AUBURN — Dozens of singers from across Maine are gathering weekly to practice singing, of all things, the U.S. Bill of Rights.

The classical composition by Wesleyan University music professor Neely Bruce is a sort of hymn to America, a bid to remind citizens of the country’s fundamental rights.

The Constitution Choir will present the Maine premiere of “The Bill of Rights: Ten Amendments in Eight Motets” at 3 p.m. Sunday, Sept. 22, at the First Universalist Church, 169 Pleasant St. in Auburn.

Bruce will conduct his piece and U.S. Sen. Angus King, I-Maine, plans to share insights about the Bill of Rights.

Freewill donations will go to support Youth Journalism International, an educational nonprofit based in Auburn, and to the restoration fund at the church, which is on the National Register of Historic Places.

“We’re  excited to be able to bring the Maine premiere to our community,” said Jackie Majerus, concert organizer and Youth Journalism International’s executive director. “Now more than ever it’s important to know and celebrate the freedoms we have enshrined in our Constitution.”


With backing from the First Amendment Museum in Augusta, the Maine Humanities Council and local businesses, including the Sun Journal, organizers are confident they can stage a successful concert.

Richard Hicks leads a practice session of “The Bill of Rights: Ten Amendments and Eight Motets” downstairs at the First Universalist Church of Auburn on Monday night. The Constitution Choir will present the Maine premiere at 3 p.m. Sunday, Sept. 22, at the church at 169 Pleasant St. Russ Dillingham/Sun Journal Buy this Photo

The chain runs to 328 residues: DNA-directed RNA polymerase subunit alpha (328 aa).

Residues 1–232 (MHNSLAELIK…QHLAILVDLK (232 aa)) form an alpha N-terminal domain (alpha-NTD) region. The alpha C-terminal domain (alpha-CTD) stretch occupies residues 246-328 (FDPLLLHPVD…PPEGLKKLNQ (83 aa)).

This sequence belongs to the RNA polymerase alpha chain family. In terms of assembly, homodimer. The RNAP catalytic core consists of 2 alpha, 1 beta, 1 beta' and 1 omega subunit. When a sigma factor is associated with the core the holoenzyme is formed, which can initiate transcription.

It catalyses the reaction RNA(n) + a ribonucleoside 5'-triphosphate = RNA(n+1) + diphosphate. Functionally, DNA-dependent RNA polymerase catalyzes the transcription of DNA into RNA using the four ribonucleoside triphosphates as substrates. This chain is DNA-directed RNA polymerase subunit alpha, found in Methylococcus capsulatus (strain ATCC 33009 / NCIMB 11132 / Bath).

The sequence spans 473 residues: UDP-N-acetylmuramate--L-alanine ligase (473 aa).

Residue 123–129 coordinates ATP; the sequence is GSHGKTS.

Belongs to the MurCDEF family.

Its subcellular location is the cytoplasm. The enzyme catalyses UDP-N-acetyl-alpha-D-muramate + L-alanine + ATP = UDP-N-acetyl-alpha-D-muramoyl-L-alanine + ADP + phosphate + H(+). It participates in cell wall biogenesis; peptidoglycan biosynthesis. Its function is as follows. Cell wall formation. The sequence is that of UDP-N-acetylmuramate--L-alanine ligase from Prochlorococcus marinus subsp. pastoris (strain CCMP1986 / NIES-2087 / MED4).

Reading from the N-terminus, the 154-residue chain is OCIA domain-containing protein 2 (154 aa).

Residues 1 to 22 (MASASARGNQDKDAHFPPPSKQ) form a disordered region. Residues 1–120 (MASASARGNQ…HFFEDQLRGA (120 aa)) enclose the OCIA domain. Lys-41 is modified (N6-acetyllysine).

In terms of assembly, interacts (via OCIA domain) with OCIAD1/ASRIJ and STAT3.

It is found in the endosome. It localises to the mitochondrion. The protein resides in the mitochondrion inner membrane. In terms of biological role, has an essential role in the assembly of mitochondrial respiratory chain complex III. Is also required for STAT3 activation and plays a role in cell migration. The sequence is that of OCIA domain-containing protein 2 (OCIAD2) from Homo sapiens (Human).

The effort is nonpartisan, Majerus said. She said singers and members of the small instrumental ensemble are from many towns and musical groups in Maine.

For some, being at the rehearsals is a challenge.

“Just having a different group of singers is challenging as it’s summer and people are out on vacation for legitimate reasons,” said Shelly Rau, a retired occupational therapist and longtime Maine resident who is singing alto.

K Mae Schares of Lewiston said she joined the choir to find support from other social activists.

“It’s lonely to do it by myself,” Schares said. “I’m glad to be singing. It’s an act of raising political awareness to sing the 10 amendments. I am excited to be a part of this.”


Stephanie Hughes, another singer, said each of the amendments is important, but before she began singing the Bill of Rights piece, “I couldn’t rattle off 10.”

Bruce has said repeatedly he wrote the music in 2005 to “encourage young people today to be more aware of the rights so many people have struggled” to preserve.

“Once you sing something,” Bruce said, “you remember it forever.”

Since its original premiere in Connecticut, his Bill of Rights piece has been performed in historic Faneuil Hall in Boston, the Newseum in Washington, D.C., and many other locales.

For some vocalists, the rehearsals help reinterpret the Constitution.

“When you sing it, you might put the accent and certain accents more than others,” said soprano Carrie Jadud of Lewiston. “Hear it in a new way.”


“Like  just being a citizen, it’s sort of underneath it all,” said lawyer Rick O’Brien, a Winthrop resident.

He noted that while he works in law, his experience with the Constitution is similar to everyone else’s.

“It’s  there,” O’Brien said. “It’s part of the fabric of law.”

Jadud, a member of the Maine Music Society Chorale, said she became involved with the effort because it is a “great cause” but also a “dorky project.”

Youth  Journalism International student reporters Joanna Koter from Poland, Owen Ferguson from Scotland and Selvaganeshamoorthi Balakrishnan from Singapore contributed to this story during a recent reporting trip to Maine.

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